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The forensic investigation into the March 2022 leak of Okta’s customer data by the Lapsus$ cyber crime gang has concluded that its impact was significantly less serious than it had initially feared.
It had been thought that Lapsus$ took control of a Sitel customer support agent’s workstation by exploiting the remote desktop protocol (RDP) service between 16 and 21 January 2022, from where they were able to access the records of about 360 companies, representing less than 3% of Okta’s customer base.
However, it has now found that Lapsus$ actively controlled the Sitel workstation for just 25 minutes on 21 January, and during that very limited window, accessed just two active customer tenants within the SuperUser application, and viewed limited additional information in Slack and Jira that could never have been used to perform actions in Okta customer tenants.
Lapsus$ was not able to perform any configuration changes, multi-factor authentication (MFA) or password resets, or impersonate any customer support agents. Nor could it authenticate directly to any Okta accounts.
“While the overall impact of the compromise has been determined to be significantly smaller than we initially scoped, we recognise the broad toll this kind of compromise can have on our customers and their trust in Okta,” said David Bradbury, chief security officer a Okta.
Bradbury said Okta had responded “with transparency” and had engaged fully with each of the two customers impacted through SuperUser to “demonstrate our commitment to rebuilding their trust and to working alongside them to reaffirm the security of their Okta service”.
It has now provided all the customers that it initially believed to have been hit with the final forensic report, and a security action plan setting out long- and short-term proposals to improve how it goes about working with third parties – such as Sitel, which Okta has now ditched – that have access to its customer support systems.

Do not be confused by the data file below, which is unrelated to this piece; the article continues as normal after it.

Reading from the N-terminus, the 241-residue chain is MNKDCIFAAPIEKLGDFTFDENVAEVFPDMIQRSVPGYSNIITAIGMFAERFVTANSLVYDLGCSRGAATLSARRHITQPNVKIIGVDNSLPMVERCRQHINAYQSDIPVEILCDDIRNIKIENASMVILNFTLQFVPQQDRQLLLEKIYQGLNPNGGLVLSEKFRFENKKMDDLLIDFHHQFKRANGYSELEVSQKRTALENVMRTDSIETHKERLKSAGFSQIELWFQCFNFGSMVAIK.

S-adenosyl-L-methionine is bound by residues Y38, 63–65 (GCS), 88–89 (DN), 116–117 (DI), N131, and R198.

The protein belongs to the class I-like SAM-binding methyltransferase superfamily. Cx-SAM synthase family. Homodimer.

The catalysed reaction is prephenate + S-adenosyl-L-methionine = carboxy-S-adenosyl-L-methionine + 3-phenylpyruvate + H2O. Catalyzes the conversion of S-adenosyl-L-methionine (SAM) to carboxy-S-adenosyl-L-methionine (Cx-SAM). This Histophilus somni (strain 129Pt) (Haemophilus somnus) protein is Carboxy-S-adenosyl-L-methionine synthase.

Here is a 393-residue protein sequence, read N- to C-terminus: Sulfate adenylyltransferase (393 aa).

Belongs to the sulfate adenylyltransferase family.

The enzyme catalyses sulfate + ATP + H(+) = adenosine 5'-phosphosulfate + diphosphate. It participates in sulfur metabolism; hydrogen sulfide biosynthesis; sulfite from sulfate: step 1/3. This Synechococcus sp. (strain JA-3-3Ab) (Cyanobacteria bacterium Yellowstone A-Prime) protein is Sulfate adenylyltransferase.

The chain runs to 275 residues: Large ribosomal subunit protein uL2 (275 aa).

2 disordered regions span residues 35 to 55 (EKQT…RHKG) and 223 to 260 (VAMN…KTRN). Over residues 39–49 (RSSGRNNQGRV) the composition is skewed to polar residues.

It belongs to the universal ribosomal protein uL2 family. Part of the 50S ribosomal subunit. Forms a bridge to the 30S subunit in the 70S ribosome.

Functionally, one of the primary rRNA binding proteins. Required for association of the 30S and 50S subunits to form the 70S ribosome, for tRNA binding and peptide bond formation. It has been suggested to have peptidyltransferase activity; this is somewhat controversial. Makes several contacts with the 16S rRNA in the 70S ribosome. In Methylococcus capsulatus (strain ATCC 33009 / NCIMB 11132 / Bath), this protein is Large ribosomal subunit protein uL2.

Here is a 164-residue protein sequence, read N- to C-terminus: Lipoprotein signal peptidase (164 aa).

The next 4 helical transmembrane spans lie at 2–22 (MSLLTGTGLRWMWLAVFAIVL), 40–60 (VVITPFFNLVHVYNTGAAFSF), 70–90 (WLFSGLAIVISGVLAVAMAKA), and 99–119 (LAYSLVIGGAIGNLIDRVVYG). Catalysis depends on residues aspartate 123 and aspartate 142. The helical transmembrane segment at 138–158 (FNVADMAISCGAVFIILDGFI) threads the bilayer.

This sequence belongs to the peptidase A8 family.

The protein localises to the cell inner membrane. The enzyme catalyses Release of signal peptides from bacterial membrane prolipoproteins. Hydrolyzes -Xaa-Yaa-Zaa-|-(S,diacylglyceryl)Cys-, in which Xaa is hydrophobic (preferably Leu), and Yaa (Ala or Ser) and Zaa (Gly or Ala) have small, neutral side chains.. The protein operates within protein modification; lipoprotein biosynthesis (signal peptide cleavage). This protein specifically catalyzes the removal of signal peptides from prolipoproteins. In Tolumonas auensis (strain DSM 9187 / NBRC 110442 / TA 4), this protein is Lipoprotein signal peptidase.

“We recognise how vital it is to take steps to rebuild trust within our broader customer base and ecosystem,” said Bradbury. “The conclusions from the final forensic report do not lessen our determination to take corrective actions designed to prevent similar events and improve our ability to respond to security incidents.
“That starts with reviewing our security processes and pushing for new ways to accelerate updates from third parties and internally for potential issues, both big and small. We will continue to work to assess potential risks and, if necessary, communicate with our customers as fast as we can.”
Learn more about Lapsus$
- City of London Police have charged two teenagers in connection with the Lapsus$ cyber crime spree.
- The arrests of seven people in connection with the Lapsus$ cyber crime group has not dented the gang’s enthusiasm for causing chaos.
- SearchSecurity’s Risk & Repeat podcast examines two high-profile breaches by emerging threat group Lapsus$ and how Microsoft and Okta responded to these attacks.
In future, third parties will have to conform to new security requirements, including the adoption of zero-trust security architectures, and that they authenticate via Okta’s own IDAM solution on all workplace applications.
It also plans to directly manage all third-party devices that access its customer support tool to improve visibility and response time, and modify the tool to limit what technical support engineers can view.
Finally, Okta is embarking on a review of its customer comms processes and plans to introduce new systems to talk to its users better about service availability and security.
“Okta’s customers are our pride, purpose and number one priority,” said Bradbury. “It pains us that, while Okta’s technology excelled during the incident, our efforts to communicate about events at Sitel fell short of our own and our customers’ expectations.”
Lucas Budman, CEO of TruU, which has an interest as an authentication specialist, commented: “It is great to hear that Okta’s customers were less affected than assumed. However, this breach was preventable. People assume that they are protected by MFA, but the reality is that it is not truly multi.
“Passwords and second factor [2FA] technologies are easily compromised. It is time for the industry to move away from using weak forms of identification and towards truly passwordless, MFA-based authentication.”